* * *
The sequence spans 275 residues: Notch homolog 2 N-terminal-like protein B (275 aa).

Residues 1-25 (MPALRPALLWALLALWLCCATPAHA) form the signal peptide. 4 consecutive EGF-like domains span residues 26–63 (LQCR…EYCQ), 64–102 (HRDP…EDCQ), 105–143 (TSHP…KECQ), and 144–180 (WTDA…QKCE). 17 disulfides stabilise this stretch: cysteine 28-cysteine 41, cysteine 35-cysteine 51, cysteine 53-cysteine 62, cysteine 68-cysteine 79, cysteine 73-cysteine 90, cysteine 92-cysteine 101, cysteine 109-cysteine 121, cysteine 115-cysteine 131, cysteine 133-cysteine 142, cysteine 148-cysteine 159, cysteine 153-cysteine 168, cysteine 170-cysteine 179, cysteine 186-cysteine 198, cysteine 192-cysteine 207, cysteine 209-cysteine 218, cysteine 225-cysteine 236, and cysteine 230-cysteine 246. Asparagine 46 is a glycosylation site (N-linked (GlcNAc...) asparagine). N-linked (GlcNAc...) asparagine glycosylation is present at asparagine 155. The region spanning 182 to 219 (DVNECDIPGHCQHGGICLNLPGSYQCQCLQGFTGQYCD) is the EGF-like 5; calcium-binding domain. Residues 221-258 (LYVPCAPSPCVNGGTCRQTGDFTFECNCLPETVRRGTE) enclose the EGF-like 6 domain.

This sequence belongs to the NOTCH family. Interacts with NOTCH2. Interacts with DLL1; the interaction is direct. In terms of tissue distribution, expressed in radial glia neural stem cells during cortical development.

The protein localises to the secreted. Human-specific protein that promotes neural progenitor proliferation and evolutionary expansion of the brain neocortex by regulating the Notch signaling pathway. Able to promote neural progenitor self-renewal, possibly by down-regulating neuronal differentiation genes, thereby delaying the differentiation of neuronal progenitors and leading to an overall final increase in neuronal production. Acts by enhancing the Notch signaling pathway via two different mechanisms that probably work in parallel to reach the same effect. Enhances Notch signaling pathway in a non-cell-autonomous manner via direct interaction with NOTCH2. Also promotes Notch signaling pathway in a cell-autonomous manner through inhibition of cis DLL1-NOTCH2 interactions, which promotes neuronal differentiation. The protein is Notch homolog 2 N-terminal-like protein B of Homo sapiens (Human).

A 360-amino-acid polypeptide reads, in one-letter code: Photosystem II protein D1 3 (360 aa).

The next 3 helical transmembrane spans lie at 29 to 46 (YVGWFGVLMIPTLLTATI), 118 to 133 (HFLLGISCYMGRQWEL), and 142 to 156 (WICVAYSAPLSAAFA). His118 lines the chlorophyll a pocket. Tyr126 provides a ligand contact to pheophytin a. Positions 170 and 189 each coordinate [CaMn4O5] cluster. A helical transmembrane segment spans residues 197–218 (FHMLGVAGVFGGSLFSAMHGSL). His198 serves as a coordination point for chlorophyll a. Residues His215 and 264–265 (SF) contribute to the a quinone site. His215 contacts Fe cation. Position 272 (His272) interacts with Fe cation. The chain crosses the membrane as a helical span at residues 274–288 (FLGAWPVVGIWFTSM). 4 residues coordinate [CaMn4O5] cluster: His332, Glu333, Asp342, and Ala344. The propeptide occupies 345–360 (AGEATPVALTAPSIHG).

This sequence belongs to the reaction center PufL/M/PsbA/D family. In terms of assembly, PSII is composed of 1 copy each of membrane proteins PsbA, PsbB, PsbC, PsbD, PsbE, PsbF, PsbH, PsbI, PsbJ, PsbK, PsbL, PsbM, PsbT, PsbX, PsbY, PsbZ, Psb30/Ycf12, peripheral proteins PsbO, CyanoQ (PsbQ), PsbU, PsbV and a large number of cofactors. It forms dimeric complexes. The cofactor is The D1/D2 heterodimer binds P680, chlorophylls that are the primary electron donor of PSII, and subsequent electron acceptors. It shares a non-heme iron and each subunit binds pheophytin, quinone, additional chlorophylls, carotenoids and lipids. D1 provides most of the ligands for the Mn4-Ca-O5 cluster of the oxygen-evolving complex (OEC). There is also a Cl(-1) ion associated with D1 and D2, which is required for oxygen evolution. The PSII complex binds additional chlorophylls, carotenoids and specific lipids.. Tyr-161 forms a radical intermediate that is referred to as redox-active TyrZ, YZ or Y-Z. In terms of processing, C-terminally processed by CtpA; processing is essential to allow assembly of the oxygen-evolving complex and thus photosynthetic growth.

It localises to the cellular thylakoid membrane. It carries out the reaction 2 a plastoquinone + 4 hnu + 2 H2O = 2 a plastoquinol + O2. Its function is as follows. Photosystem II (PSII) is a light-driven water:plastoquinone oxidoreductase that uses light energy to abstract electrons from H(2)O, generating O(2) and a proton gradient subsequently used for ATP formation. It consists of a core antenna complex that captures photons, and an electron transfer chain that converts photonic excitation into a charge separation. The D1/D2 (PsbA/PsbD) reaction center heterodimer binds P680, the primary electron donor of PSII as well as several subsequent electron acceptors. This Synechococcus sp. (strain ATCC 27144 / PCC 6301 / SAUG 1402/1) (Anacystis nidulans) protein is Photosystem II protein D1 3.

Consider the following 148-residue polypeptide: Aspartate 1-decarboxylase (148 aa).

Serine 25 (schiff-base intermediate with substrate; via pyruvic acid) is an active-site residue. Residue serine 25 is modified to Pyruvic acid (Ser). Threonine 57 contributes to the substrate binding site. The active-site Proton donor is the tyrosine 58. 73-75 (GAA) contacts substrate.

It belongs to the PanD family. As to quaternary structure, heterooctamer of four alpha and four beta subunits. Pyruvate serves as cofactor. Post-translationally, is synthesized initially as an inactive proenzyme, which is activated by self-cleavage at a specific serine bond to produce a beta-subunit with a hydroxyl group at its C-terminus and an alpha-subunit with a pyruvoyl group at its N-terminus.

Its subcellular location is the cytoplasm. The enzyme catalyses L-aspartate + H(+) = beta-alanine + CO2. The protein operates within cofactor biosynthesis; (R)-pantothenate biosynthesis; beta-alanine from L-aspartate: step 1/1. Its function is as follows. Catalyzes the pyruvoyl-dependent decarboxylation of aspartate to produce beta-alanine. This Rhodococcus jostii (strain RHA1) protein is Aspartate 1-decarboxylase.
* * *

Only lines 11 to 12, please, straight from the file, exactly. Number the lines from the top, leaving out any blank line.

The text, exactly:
It belongs to the PanD family. As to quaternary structure, heterooctamer of four alpha and four beta subunits. Pyruvate serves as cofactor. Post-translationally, is synthesized initially as an inactive proenzyme, which is activated by self-cleavage at a specific serine bond to produce a beta-subunit with a hydroxyl group at its C-terminus and an alpha-subunit with a pyruvoyl group at its N-terminus.

Its subcellular location is the cytoplasm. The enzyme catalyses L-aspartate + H(+) = beta-alanine + CO2. The protein operates within cofactor biosynthesis; (R)-pantothenate biosynthesis; beta-alanine from L-aspartate: step 1/1. Its function is as follows. Catalyzes the pyruvoyl-dependent decarboxylation of aspartate to produce beta-alanine. This Rhodococcus jostii (strain RHA1) protein is Aspartate 1-decarboxylase.